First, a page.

Robertson-Harris played all across the line at UTEP, lining up in a three-point stance and occasionally standing up. So far, it has been about 50/50 regarding where teams see him in the NFL. With the Packers, he could fit into the multifaceted elephant role that has grown in popularity in Dom Capers’ defense in recent years.
He still has been a relative unknown during the lead-up to the NFL draft. To help improve his numbers, Robertson-Harris linked up after his regional combine with Houston-based trainer Matt Kerstetter, who has worked with a number of current NFL players on their pre-draft preparation.
Less than a month away from his pro day, the two had only about 3½ weeks to work together. Instead of focusing strictly on position-specific drills, they worked to hone his movement drills, explosiveness and change of direction. It took a few days to catch up on lost time, but the results were soon noticeable.
The sessions helped rebuild Robertson-Harris’ confidence and it translated at his pro day. He recorded a 4.8-second time in the 40-yard dash with a 35-inch vertical jump and 9-foot-11 broad jump. Robertson-Harris even improved his bench to 23 reps of 225 pounds.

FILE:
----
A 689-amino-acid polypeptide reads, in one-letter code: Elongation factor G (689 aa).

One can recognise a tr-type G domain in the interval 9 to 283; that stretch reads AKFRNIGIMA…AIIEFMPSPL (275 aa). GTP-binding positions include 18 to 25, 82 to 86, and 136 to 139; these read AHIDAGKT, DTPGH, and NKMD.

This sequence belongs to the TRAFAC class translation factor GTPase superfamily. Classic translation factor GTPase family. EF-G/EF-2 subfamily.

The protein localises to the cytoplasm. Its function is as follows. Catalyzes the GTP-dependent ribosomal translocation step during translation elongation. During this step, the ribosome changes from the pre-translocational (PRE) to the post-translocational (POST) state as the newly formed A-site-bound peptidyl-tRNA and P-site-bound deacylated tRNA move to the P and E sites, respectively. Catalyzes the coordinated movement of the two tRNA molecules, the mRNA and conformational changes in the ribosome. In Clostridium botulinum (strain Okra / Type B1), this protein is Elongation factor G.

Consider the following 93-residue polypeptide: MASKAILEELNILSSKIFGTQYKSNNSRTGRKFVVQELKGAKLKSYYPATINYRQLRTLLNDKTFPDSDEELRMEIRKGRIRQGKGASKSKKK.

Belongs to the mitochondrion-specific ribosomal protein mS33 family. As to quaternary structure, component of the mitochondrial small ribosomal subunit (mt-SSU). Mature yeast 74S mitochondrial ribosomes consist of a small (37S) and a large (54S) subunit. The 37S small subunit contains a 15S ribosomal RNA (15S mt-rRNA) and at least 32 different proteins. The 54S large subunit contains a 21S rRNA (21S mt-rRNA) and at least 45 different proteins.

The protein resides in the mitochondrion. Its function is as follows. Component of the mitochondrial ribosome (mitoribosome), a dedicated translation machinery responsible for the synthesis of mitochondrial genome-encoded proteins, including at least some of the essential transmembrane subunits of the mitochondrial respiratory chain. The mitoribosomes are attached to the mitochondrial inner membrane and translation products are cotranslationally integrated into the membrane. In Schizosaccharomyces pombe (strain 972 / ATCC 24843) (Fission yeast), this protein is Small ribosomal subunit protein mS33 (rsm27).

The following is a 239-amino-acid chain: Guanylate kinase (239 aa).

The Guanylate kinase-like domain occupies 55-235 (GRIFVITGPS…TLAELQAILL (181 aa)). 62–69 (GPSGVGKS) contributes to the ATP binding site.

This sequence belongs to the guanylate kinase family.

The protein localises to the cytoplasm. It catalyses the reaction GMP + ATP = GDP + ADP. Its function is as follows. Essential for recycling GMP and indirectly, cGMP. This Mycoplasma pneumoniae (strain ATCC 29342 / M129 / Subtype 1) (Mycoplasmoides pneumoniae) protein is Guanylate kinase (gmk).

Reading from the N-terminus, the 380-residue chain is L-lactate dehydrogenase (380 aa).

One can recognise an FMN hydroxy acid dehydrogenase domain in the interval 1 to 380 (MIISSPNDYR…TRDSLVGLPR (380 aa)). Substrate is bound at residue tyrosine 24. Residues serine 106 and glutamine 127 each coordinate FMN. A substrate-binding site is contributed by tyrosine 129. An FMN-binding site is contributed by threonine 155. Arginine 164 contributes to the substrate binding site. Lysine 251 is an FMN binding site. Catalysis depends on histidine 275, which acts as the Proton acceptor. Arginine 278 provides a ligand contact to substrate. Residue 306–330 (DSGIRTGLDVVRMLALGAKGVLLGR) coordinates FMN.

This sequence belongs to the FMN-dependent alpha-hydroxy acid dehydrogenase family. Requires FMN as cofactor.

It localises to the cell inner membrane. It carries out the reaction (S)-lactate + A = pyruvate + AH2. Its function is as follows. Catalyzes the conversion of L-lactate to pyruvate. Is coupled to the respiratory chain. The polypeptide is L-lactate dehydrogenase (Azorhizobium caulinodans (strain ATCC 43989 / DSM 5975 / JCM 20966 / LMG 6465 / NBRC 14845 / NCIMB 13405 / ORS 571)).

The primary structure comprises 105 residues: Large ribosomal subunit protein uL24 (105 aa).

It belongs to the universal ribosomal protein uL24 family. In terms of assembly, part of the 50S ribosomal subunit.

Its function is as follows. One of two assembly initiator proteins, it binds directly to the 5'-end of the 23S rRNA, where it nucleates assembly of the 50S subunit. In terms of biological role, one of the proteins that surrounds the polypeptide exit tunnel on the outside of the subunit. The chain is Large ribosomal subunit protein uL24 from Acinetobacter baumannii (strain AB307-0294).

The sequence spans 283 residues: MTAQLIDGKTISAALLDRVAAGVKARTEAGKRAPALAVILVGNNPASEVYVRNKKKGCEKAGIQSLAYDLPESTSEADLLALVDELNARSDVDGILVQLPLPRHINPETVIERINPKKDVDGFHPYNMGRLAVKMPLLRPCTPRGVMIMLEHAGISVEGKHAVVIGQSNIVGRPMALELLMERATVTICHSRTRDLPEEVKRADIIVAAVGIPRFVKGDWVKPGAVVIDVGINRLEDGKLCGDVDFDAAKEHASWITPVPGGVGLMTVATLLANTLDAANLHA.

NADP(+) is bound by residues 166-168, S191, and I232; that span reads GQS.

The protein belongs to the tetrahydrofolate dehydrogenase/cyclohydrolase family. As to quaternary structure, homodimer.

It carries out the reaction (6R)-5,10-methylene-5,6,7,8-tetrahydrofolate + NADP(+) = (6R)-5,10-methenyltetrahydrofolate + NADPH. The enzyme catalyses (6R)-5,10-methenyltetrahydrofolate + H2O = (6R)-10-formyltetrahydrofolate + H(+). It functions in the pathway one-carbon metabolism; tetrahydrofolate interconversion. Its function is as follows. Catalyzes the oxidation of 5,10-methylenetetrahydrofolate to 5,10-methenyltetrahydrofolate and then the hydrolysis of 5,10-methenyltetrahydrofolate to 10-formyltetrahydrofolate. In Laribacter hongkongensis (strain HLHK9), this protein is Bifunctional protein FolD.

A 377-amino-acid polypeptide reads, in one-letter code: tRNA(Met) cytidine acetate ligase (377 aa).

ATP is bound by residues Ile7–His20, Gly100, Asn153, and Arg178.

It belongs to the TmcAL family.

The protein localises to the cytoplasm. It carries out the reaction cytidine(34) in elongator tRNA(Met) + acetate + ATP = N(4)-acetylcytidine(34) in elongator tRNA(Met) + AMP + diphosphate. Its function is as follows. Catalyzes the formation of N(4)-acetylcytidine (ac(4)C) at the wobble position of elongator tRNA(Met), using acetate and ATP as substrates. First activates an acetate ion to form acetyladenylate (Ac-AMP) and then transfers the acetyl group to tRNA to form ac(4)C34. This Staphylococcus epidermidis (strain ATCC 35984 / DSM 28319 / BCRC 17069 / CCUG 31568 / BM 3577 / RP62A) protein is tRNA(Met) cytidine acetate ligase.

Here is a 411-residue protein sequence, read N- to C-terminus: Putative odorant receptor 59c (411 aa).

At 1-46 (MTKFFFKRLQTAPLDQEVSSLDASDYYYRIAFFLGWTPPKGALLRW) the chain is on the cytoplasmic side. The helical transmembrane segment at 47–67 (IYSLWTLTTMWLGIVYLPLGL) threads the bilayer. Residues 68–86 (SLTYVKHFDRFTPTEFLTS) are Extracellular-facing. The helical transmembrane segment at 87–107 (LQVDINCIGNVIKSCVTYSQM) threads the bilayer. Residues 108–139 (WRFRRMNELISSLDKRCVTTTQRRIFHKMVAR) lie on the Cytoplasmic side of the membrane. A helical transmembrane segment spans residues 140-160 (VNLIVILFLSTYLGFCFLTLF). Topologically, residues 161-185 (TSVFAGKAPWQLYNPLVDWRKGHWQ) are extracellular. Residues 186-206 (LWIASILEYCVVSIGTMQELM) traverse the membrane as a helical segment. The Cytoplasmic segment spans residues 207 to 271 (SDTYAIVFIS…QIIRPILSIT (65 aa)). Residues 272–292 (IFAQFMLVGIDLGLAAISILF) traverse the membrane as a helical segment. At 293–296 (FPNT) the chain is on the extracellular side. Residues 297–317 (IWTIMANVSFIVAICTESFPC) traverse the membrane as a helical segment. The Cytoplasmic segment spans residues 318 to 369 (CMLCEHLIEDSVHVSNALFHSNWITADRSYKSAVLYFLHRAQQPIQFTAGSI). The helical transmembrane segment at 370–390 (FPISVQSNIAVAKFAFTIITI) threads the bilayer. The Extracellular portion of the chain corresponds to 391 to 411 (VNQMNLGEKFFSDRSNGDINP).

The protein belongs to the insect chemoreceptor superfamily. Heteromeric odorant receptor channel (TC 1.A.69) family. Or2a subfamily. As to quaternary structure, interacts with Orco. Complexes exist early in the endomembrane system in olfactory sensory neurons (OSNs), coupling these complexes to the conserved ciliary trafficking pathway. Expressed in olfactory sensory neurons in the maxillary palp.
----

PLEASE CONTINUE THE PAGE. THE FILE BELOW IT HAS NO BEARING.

NFL teams have measured his arms anywhere from 31½ to 33 inches on top of a nearly 7-foot wingspan.
“He is every bit 6-6 and he’s so lean, but he has weight on his frame,” Kerstetter said. “If you can show you can run around at that size and have that much athleticism, you’re showing you can run down on kickoffs to cover kicks. You’re showing you can be on punt team. They’re going to find a way to get you on the field even if it is just special teams and you have to play a backup role (at first).”
Robertson-Harris also spoke with Nicks during his pre-draft process. They talked about everything from hiring an agent to what to expect in talking with NFL teams. However, the biggest advice Nicks gave him was to simply be yourself throughout the entire process.
His UTEP teammate, Brown, realized his NFL dream in 2010 as an undrafted free agent with the Chicago Bears and Indianapolis Colts. Now, it’s Robertson-Harris’ chance to capitalize, whether it’s in Green Bay with Clay Matthews and Julius Peppers or elsewhere in the league.
Coincidentally, this week won’t be his first venture into Wisconsin. UTEP played the Badgers in Madison during Robertson-Harris’ redshirt freshman year. Snow actually was in the forecast for the Sept. 22 game, but it ended up just raining with temperatures hovering in the 30s.
On the precipice of the NFL, Robertson-Harris could be in for a busy summer. He and his fiancé are expecting the birth of a baby boy in August, so he’s no longer just playing football for himself.
And so another goal begins.
“It is crazy. There’s no words to put to it. All the people who are in your corner,” Robertson-Harris said. “You have goals, you set goals and you work for them. If you’re not waking up and trying to reach your goals every day, then why are you even getting out of bed?”